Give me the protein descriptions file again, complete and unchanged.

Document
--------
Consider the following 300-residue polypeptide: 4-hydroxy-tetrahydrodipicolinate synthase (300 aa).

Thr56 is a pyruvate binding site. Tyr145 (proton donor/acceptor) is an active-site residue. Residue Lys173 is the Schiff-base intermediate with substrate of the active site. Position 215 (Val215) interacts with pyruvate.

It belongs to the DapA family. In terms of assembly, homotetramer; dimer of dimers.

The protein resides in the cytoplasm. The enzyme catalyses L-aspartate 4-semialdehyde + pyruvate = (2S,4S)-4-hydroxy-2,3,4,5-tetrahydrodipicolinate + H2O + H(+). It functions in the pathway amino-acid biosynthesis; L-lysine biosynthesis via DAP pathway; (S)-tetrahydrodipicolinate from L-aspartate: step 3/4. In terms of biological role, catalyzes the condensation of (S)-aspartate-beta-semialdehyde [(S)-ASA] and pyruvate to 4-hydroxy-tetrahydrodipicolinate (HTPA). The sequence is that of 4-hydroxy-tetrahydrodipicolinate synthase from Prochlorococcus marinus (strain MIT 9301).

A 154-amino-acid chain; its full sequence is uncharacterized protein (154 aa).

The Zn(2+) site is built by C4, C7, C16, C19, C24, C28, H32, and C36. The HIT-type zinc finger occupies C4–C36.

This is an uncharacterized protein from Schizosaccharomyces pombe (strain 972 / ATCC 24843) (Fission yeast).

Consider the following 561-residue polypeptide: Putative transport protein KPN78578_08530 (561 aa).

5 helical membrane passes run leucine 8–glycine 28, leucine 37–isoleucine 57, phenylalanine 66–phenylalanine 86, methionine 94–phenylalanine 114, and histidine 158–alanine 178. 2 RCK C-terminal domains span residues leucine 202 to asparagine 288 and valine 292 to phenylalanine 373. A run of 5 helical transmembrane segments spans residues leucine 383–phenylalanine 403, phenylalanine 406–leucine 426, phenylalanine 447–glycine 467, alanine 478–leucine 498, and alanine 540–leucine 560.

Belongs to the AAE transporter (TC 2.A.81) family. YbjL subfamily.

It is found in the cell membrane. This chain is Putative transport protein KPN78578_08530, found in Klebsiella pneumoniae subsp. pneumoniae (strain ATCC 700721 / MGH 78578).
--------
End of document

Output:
Consider the following 300-residue polypeptide: 4-hydroxy-tetrahydrodipicolinate synthase (300 aa).

Thr56 is a pyruvate binding site. Tyr145 (proton donor/acceptor) is an active-site residue. Residue Lys173 is the Schiff-base intermediate with substrate of the active site. Position 215 (Val215) interacts with pyruvate.

It belongs to the DapA family. In terms of assembly, homotetramer; dimer of dimers.

The protein resides in the cytoplasm. The enzyme catalyses L-aspartate 4-semialdehyde + pyruvate = (2S,4S)-4-hydroxy-2,3,4,5-tetrahydrodipicolinate + H2O + H(+). It functions in the pathway amino-acid biosynthesis; L-lysine biosynthesis via DAP pathway; (S)-tetrahydrodipicolinate from L-aspartate: step 3/4. In terms of biological role, catalyzes the condensation of (S)-aspartate-beta-semialdehyde [(S)-ASA] and pyruvate to 4-hydroxy-tetrahydrodipicolinate (HTPA). The sequence is that of 4-hydroxy-tetrahydrodipicolinate synthase from Prochlorococcus marinus (strain MIT 9301).

A 154-amino-acid chain; its full sequence is uncharacterized protein (154 aa).

The Zn(2+) site is built by C4, C7, C16, C19, C24, C28, H32, and C36. The HIT-type zinc finger occupies C4–C36.

This is an uncharacterized protein from Schizosaccharomyces pombe (strain 972 / ATCC 24843) (Fission yeast).

Consider the following 561-residue polypeptide: Putative transport protein KPN78578_08530 (561 aa).

5 helical membrane passes run leucine 8–glycine 28, leucine 37–isoleucine 57, phenylalanine 66–phenylalanine 86, methionine 94–phenylalanine 114, and histidine 158–alanine 178. 2 RCK C-terminal domains span residues leucine 202 to asparagine 288 and valine 292 to phenylalanine 373. A run of 5 helical transmembrane segments spans residues leucine 383–phenylalanine 403, phenylalanine 406–leucine 426, phenylalanine 447–glycine 467, alanine 478–leucine 498, and alanine 540–leucine 560.

Belongs to the AAE transporter (TC 2.A.81) family. YbjL subfamily.

It is found in the cell membrane. This chain is Putative transport protein KPN78578_08530, found in Klebsiella pneumoniae subsp. pneumoniae (strain ATCC 700721 / MGH 78578).